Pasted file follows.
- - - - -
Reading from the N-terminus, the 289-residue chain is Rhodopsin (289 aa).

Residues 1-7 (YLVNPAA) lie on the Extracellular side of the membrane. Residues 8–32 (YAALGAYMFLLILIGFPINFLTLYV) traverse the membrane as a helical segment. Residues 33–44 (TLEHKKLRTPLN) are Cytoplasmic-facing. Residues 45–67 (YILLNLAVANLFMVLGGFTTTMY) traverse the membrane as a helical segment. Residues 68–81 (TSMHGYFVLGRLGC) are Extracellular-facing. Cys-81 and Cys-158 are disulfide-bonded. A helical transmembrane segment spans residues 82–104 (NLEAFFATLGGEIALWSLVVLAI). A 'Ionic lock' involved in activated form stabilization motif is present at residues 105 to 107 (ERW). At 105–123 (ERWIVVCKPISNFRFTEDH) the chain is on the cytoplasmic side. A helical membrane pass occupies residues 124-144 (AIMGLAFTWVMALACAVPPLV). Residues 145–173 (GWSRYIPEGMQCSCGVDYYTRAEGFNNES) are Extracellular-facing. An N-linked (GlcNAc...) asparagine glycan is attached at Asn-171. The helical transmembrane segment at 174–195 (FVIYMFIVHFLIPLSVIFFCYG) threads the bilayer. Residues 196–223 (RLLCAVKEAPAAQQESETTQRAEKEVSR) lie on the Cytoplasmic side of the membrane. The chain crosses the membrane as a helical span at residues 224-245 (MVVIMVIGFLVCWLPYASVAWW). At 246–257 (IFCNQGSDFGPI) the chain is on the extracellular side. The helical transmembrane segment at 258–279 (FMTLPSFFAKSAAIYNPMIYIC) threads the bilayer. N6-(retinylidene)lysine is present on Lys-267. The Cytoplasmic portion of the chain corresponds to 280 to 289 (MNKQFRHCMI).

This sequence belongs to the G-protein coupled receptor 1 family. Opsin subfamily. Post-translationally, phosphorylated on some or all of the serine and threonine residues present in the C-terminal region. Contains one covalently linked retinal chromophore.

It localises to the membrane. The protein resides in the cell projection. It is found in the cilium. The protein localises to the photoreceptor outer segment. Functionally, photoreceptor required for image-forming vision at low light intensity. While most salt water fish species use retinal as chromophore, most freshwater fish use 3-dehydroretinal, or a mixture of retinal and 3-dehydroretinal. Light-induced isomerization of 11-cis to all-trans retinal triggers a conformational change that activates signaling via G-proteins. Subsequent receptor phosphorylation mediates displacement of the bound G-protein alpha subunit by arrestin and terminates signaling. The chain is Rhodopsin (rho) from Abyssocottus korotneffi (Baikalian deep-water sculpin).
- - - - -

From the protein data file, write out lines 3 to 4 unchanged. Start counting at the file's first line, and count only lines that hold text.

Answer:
This sequence belongs to the G-protein coupled receptor 1 family. Opsin subfamily. Post-translationally, phosphorylated on some or all of the serine and threonine residues present in the C-terminal region. Contains one covalently linked retinal chromophore.

It localises to the membrane. The protein resides in the cell projection. It is found in the cilium. The protein localises to the photoreceptor outer segment. Functionally, photoreceptor required for image-forming vision at low light intensity. While most salt water fish species use retinal as chromophore, most freshwater fish use 3-dehydroretinal, or a mixture of retinal and 3-dehydroretinal. Light-induced isomerization of 11-cis to all-trans retinal triggers a conformational change that activates signaling via G-proteins. Subsequent receptor phosphorylation mediates displacement of the bound G-protein alpha subunit by arrestin and terminates signaling. The chain is Rhodopsin (rho) from Abyssocottus korotneffi (Baikalian deep-water sculpin).